HOWARD, Ralph (?1802-1873), of Bushy Park, co. Wicklow

Published in The History of Parliament: the House of Commons 1820-1832, ed. D.R. Fisher, 2009
Available from Cambridge University Press

Constituency

Dates

22 July 1829 - 1847
27 Apr. 1848 - 1852

Family and Education

b. ?1802, 1st s. of Hon. Hugh Howard, MP [I], and Catherine, da. of Rev. Robert Bligh, dean of Elphin. educ. Eton 1817; Brasenose, Oxf. 18 Dec. 1819, aged 17. m. July 1837, Charlotte Anne, da. and h. of Daniel Craufurd of Kilbirnie, Ayr, wid. of Sir James John Fraser, 3rd bt., of Ledeclune, Inverness, s.p. cr. bt. 26 July 1838; suc. fa. 1840. d. 15 Aug. 1873.

Offices Held

Col. co. Wicklow militia 1834-71.

Biography

Howard’s father, Member for his family’s borough of St. Johnstown, county Donegal, in the Irish Parliament, 1790-1800, was the fourth son of Ralph Howard, 1st Viscount Wicklow, Member for county Wicklow, 1761-76. A supporter of the Union, he was given an Irish commissionership of stamps worth £500 a year in 1796 and made postmaster-general in 1800.1 At the 1826 general election Howard proposed his brother-in-law Granville Leveson Proby* for county Wicklow, where he had sat since 1816 on the combined interest of Lords Carysfort and Fitzwilliam.2 Three years later Proby, an indifferent parliamentarian, made way for Howard with the approval of Fitzwilliam’s son Lord Milton*, who had ‘no objection whatever’ and was ‘perfectly willing to make a declaration in his favour’. He was returned unopposed.3 He voted for the enfranchisement of Birmingham, Leeds and Manchester, 23 Feb., and divided with the revived Whig opposition to the Wellington ministry against the Bathurst and Dundas pensions, 26 Mar., and for abolition of the Irish viceroyalty, 11 May, and a reduction of the grant to South American missions, 7 June 1830.

At the 1830 general election Howard offered again, promising to support ministers only ‘when their measures entitled them’, and was returned unopposed.4 The ministry listed him among the ‘bad doubtfuls’, though this was later queried, and he voted against them in the crucial division on the civil list, 15 Nov. 1830. He divided for repeal of the Irish Subletting Act, 11 Nov. 1830. On 16 Jan. 1831 Robert Chaloner*, Fitzwilliam’s Wicklow agent, informed Milton that he had received a ‘petition got up by Howard’ against repeal of the Union, which ‘was very short and tolerably mild’, and which he would ‘endeavour to get well signed’.5 On 24 Mar. Howard endorsed a similar one from the governors of county Wicklow against repeal and argued for reintroduction of the Act to suppress seditious meetings, observing that even in countries admired for their ‘liberal institutions’, popular meetings could not ‘be held without the permission of the local authorities’. He presented petitions for the abolition of slavery, 13 Apr. He voted for the second reading of the Grey ministry’s reform bill, 22 Mar., and against Gascoyne’s wrecking amendment, 19 Apr. 1831. At the ensuing general election he offered as a reformer with the support of Fitzwilliam. It was reported that his cousin, the Tory 4th earl of Wicklow, attempted to turn him out, but he was returned unopposed.6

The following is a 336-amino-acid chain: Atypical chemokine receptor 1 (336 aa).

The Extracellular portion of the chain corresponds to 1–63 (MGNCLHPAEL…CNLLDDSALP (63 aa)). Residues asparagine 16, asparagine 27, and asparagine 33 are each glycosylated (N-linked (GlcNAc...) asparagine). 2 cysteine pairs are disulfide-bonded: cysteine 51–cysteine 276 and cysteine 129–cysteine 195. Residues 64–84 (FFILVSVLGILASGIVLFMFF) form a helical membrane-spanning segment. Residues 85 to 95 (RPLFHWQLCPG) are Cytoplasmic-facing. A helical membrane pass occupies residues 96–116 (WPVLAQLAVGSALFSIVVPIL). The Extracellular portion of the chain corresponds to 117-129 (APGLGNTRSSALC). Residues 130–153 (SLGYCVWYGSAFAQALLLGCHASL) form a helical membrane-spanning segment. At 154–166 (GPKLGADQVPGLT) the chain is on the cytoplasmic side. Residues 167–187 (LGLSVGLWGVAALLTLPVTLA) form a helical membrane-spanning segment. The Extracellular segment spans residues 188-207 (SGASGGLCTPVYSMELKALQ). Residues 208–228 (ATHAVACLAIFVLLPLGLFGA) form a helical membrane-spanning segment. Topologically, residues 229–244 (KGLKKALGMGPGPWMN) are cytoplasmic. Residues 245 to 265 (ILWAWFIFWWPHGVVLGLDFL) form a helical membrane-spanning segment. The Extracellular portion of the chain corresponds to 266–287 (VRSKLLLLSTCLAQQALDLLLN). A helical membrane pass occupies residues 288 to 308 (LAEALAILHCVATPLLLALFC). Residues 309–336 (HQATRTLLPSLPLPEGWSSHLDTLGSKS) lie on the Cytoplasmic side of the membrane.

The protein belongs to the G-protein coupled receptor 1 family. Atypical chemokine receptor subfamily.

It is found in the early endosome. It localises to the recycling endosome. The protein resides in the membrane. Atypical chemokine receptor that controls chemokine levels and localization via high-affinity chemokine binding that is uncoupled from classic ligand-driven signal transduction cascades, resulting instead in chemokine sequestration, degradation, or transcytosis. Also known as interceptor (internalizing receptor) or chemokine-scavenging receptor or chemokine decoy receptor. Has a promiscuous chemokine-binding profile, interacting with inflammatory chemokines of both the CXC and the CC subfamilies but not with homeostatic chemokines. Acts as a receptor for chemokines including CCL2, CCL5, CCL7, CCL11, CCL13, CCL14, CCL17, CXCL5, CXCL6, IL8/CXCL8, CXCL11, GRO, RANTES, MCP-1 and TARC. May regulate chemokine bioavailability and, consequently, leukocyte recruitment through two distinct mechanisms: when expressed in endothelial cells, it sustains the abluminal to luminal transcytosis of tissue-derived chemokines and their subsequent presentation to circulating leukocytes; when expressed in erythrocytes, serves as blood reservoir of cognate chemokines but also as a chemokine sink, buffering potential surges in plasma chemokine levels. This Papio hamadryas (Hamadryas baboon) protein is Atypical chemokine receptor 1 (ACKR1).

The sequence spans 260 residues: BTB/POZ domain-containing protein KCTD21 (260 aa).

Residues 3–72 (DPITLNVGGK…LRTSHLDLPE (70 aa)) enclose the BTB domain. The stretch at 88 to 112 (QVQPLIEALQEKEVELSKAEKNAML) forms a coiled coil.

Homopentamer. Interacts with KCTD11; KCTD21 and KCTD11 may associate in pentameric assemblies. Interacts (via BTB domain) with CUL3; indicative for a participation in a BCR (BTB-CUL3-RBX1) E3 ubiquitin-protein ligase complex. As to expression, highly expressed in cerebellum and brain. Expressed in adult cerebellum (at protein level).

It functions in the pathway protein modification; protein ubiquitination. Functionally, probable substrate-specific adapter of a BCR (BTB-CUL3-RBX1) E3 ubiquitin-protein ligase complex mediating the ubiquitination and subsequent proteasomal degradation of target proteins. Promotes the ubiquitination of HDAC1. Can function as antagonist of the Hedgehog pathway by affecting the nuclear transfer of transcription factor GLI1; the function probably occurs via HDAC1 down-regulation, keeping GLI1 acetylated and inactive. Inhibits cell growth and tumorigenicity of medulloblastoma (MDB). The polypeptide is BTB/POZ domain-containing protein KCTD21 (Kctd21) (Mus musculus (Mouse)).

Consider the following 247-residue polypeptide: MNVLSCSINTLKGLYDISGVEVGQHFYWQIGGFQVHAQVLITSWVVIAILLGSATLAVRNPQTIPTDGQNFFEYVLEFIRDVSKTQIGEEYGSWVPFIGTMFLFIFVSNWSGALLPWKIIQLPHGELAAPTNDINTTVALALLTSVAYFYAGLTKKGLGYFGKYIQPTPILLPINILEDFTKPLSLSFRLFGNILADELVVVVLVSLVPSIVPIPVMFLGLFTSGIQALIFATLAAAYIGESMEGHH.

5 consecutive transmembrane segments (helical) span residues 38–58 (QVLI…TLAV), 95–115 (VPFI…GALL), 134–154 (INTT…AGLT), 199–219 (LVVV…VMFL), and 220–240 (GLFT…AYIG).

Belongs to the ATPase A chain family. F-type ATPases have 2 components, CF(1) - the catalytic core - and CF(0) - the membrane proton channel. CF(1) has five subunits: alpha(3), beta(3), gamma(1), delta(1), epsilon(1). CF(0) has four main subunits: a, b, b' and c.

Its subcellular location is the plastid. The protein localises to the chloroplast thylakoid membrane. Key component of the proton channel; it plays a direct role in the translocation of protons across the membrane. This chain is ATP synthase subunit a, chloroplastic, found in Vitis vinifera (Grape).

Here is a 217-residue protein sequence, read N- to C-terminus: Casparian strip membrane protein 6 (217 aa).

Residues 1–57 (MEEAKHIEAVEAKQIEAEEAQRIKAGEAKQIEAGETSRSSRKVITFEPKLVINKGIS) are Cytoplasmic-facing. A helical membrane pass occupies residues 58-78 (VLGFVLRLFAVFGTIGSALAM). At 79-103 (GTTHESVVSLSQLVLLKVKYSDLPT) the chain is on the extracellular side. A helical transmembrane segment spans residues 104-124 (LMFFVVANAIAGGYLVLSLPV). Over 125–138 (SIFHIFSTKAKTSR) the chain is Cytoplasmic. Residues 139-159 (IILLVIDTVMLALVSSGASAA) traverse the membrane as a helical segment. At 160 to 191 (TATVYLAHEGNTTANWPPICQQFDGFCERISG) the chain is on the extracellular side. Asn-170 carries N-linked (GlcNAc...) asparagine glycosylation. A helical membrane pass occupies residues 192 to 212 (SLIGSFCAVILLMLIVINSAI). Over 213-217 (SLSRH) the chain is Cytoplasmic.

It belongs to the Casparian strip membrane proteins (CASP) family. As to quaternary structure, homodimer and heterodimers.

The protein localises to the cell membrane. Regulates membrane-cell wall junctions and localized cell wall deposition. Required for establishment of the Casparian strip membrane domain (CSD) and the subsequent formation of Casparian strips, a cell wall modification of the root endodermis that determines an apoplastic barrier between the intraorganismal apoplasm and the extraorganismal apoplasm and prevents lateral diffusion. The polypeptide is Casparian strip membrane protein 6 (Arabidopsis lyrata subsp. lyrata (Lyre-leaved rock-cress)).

On 31 July 1831 he joined Brooks’s, sponsored by Lords Charlemont and Gosford. He voted for the second reading of the reintroduced reform bill, 6 July, against adjournment, 12 July, and gave steady support to its details, though he was in the minorities against the disfranchisement of Downton, 21 July, and for giving two Members to Stoke-on-Trent, 4 Aug. He divided with ministers on the Dublin election controversy, 23 Aug. He voted for the reform bill’s passage, 21 Sept., and Lord Ebrington’s confidence motion, 10 Oct. He may have been the ‘young Howard’ who, according to Denis Le Marchant†, on ‘merely making an observation in no loud tone to a friend as he entered the House was so generally and distinctly heard as to be loudly called to order&